These are skills that cannot be taught using an industrial model and approach to education. It requires rethinking and reforming the way we do education. And requires nurturing educators with these skills as well.
Fortunately, this is not an insurmountable problem. We know how to do this: by wholeheartedly embracing holistic education.
The state of holistic education today…
Empirical studies, well-established and recognised in pedagogy, show that holistic education – which aims to educate the whole-person beyond narrowly-defined academic subject matters – brings enormous benefits to learners, such as higher rates of educational completion, employment, and lifetime success and satisfaction. In short, children who receive holistic education do better at school, are more successful in life, and are happier than their peers who do not receive holistic education.
Unfortunately, the reality is that holistic education is generally poorly executed in schools. And not for any lack of effort or desire, to be clear, but because the entire education system is set up, and its participants (students, parents, teachers, industry) primed, to prioritise academic results above all other metrics.
Just reflect on your own personal story:
From the moment you entered formal education, perhaps even earlier, you were subjected to academic tests and ranked by your test scores. You may even have been streamed into classes with peers based on your academic results. You were either one of the smart kids, one of the rebels, or more likely, you were just like everyone else: could do better. You had to sit for (several) national-level exams that focused solely on academic scores, the results of which determined the university you were admitted into, which in turn likely has had a significant impact on your career path. And because you’ve experienced first-hand how this system works, how it prioritises academics above all else, that’s what you inadvertently prioritise for your children. Because you want them to be successful in life. And that cycle perpetuates, across all levels and across all stakeholders of the system.
Without an effective way to substantiate holistic development within a system that prioritises academic achievements, holistic education often takes a back seat to traditional academic development – despite its recognised importance.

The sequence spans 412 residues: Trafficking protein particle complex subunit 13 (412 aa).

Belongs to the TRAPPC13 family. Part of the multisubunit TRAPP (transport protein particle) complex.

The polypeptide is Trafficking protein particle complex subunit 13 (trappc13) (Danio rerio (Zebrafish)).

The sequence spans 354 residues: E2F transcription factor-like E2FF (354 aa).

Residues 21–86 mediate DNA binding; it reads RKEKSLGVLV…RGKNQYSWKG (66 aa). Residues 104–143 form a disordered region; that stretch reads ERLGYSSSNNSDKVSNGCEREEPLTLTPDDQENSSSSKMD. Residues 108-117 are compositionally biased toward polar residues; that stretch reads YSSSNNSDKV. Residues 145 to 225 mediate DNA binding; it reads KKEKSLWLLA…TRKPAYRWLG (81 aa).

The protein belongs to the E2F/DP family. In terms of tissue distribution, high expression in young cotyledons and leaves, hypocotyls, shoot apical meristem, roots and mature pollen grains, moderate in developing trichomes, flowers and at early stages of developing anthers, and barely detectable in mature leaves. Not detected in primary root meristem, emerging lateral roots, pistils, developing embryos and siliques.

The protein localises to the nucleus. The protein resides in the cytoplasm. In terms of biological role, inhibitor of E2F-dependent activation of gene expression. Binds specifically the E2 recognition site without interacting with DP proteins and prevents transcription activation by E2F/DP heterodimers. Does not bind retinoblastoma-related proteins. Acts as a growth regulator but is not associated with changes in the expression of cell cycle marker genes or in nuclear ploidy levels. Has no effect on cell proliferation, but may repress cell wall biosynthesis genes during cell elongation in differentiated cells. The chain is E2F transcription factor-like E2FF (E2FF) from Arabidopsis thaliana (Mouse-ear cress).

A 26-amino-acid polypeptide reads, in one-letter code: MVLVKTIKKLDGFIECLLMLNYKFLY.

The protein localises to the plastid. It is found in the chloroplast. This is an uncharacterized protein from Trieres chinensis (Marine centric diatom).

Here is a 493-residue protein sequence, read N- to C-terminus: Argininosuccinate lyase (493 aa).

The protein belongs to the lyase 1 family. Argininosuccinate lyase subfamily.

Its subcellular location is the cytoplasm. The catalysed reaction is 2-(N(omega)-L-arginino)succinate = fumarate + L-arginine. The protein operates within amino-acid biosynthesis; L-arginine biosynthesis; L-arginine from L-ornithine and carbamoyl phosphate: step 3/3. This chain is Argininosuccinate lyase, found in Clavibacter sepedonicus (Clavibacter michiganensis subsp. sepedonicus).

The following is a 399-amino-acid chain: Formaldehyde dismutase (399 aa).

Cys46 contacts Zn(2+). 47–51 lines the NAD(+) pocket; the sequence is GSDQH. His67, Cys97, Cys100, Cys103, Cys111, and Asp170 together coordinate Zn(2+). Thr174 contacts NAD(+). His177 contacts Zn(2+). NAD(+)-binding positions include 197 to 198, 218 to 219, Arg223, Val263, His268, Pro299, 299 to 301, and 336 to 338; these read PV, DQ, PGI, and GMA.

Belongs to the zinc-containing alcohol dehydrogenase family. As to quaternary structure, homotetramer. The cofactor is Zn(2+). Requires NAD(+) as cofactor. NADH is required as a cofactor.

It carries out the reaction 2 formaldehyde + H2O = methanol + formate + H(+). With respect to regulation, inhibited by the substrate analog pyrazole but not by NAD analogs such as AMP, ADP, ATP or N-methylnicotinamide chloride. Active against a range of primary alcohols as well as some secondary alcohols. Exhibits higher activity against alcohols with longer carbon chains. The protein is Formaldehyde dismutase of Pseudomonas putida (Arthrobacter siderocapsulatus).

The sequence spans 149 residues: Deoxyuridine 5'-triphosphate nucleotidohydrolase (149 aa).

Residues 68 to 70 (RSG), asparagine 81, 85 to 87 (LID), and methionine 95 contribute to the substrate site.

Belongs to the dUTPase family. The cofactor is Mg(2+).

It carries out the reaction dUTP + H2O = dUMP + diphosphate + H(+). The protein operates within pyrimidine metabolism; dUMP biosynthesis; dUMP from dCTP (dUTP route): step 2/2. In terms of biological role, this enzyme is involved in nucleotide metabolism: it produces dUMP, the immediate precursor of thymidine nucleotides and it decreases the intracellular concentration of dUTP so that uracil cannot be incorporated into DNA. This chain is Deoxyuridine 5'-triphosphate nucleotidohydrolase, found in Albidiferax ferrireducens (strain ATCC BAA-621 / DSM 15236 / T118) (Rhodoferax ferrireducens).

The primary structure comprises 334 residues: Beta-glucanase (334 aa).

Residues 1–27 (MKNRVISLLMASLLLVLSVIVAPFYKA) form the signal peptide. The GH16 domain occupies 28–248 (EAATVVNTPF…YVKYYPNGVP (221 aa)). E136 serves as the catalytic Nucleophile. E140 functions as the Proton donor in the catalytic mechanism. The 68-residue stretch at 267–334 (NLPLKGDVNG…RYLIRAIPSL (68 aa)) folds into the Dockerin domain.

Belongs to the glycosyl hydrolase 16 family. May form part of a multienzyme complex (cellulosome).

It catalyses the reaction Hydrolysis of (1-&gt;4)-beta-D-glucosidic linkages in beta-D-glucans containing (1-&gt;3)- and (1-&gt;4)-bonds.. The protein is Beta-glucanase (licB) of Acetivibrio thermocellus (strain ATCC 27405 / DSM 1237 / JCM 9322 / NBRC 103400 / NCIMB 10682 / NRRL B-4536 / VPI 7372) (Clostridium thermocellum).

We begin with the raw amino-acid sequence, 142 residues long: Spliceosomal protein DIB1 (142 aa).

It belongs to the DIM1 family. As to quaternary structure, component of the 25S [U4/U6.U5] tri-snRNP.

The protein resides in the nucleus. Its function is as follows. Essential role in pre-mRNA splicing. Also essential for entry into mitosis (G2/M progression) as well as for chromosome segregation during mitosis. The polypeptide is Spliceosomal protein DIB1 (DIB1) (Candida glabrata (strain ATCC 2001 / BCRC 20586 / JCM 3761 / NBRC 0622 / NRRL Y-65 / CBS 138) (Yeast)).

A way forward… a call to action…
In truth, criticising or trying to dismantle the goliath that is the national education system is neither productive nor realistic. Simply put, we don’t have the time to wait for such a system to be rebuilt from the ground up – and that is assuming it happens.
What can I do?
We may not be able to change the system wholesale – at least, not to the extent and within the timeframe needed – but we can introduce change strategically and impactfully from within.
We need action, today. Be proactive in holistically educating your child. Push for it at schools, push for it at work – holistic education benefits all of us, not only our children. It is quicker and more achievable to make a change from the grassroots!
Find out more:
- I’m an educator.
- I’m a parent.
- I represent a business.
- I represent an education system.
- Learn more about holistic education.
In part two of this Holistic Education Series, we will cover the day-to-day challenges facing teachers and schools in implementing holistic education in their classrooms.
Teng Huang, Khoo
Huang is deeply passionate about whole-child education and is an advocate for whole-system sustainability. He has a background in private equity and most recently built a deep-tech startup from concept to production. Get in touch with Huang at: firstname.lastname@example.org